More efficient simulations for more efficient aircraft
The ‘Piz Daint’ supercomputer at the Swiss National Supercomputing Centre (CSCS) is again assisting researchers in competition for the prestigious Gordon Bell prize.
September 05, 2016 - by CSCS
Researchers led by Peter Vincent from Imperial College London have made this year’s list of finalists for the Gordon Bell prize, with the backing of ‘Piz Daint’ at the Swiss National Supercomputing Centre. The prize is awarded annually in November at SC, the world’s largest conference on supercomputing. It honours the success of scientists who are able to achieve very high efficiencies for their research codes running on the fastest supercomputer architectures currently available.
Simulating fluid dynamic processes is still a challenge in engineering science. The research team from Imperial College developed new software that uses graphics processing units (GPUs) to better handle complex simulations of turbulence that are performed on large computer systems. Fluid dynamic simulations are essential, for example in aircraft construction, as the researchers emphasise in the abstract for the list of Gordon Bell finalists: “Accurate simulation of unsteady turbulent flow is critical for improved design of ‘greener’ aircraft that are quieter and more fuel-efficient.”
‘Piz Daint’, a Cray XC30 capable of 7.8 petaflops, isn’t the very fastest system worldwide, yet the hybrid system’s graphics processors (GPUs) lend themselves well to code optimisation. Vincent and his colleagues made use of this prior to testing their efficiency boost on the mighty 27 petaflop supercomputer ‘Titan’ (a Cray XK7) at the Oak Ridge Leadership Computing Facility (ORLCF). With the PyFR software for simulating fluid dynamic processes, which is based on the Python programming language, the researchers attained 13.7 quadrillion compute operations per second – and with that, simulations more precise than ever before.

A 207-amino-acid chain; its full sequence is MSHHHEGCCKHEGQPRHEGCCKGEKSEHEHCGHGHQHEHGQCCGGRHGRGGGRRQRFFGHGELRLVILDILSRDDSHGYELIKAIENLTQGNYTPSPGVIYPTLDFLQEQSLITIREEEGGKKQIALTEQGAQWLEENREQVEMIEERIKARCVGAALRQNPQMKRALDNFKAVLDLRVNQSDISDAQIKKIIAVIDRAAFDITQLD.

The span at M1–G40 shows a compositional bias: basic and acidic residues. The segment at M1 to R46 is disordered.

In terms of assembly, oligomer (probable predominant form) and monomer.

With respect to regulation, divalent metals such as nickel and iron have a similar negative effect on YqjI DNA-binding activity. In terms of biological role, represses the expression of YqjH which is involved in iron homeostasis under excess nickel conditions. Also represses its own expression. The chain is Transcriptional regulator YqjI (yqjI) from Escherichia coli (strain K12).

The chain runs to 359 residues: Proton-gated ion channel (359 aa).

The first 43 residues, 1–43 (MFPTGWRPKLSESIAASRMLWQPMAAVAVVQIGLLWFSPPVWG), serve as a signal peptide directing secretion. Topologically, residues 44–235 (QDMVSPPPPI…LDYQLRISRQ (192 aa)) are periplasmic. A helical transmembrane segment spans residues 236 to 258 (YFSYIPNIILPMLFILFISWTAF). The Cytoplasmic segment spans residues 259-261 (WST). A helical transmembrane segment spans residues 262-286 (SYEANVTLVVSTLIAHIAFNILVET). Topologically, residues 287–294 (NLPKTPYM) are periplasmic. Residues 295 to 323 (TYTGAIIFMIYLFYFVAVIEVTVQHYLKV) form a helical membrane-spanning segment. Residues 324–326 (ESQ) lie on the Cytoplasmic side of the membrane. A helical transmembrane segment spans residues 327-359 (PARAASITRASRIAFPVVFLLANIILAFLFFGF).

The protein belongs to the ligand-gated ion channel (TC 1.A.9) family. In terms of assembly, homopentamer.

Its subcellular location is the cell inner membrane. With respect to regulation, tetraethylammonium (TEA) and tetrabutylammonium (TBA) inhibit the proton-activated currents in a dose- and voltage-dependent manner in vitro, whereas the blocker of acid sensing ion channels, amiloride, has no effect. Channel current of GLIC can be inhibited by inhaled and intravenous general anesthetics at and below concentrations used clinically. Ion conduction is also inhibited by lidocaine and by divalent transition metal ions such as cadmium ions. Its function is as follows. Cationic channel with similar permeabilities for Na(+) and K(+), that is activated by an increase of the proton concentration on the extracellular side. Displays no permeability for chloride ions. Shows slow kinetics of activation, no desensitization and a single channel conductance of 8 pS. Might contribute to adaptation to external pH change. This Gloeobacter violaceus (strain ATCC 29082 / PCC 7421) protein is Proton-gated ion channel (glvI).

|Gordon Bell Prize|
|The ‘Gordon Bell Prize’ has been endowed by the Association for Computing Machinery since 1987 and is named after the famous computing engineer and pioneer in the field of high-performance computing. It has been presented at the SC conference in the United States every year since 1987. The prize is worth USD 10,000 and recognises outstanding achievements in supercomputing. It is intended to promote and drive forward the development of large-scale parallel computing, in which multiple computing operations run simultaneously in parallel.|